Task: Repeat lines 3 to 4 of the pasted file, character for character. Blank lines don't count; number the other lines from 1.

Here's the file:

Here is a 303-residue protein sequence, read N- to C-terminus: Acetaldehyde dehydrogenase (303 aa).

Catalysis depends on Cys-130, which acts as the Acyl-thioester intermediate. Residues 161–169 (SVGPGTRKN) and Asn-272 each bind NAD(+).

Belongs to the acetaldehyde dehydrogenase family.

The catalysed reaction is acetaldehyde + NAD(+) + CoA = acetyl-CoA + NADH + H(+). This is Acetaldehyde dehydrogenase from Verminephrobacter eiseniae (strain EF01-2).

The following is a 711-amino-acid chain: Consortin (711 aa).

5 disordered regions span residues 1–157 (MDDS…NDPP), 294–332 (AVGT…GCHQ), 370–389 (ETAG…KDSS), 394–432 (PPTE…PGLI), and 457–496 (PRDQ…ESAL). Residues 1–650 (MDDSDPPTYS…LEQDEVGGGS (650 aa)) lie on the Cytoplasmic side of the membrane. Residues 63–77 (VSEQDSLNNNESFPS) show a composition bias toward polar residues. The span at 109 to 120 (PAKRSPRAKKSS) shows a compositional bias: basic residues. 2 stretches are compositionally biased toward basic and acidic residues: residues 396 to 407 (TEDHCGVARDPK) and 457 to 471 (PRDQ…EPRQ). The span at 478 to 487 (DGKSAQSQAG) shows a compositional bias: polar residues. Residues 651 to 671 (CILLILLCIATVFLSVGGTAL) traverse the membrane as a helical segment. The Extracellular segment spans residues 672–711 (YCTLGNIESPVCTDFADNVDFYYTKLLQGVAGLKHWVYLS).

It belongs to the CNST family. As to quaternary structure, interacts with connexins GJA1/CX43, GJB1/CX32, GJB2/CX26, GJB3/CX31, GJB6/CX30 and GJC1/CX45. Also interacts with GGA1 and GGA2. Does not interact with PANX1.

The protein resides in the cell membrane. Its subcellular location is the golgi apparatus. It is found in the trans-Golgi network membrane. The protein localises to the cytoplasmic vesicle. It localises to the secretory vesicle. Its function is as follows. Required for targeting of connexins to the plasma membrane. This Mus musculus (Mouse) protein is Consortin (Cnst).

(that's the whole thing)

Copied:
Belongs to the acetaldehyde dehydrogenase family.

The catalysed reaction is acetaldehyde + NAD(+) + CoA = acetyl-CoA + NADH + H(+). This is Acetaldehyde dehydrogenase from Verminephrobacter eiseniae (strain EF01-2).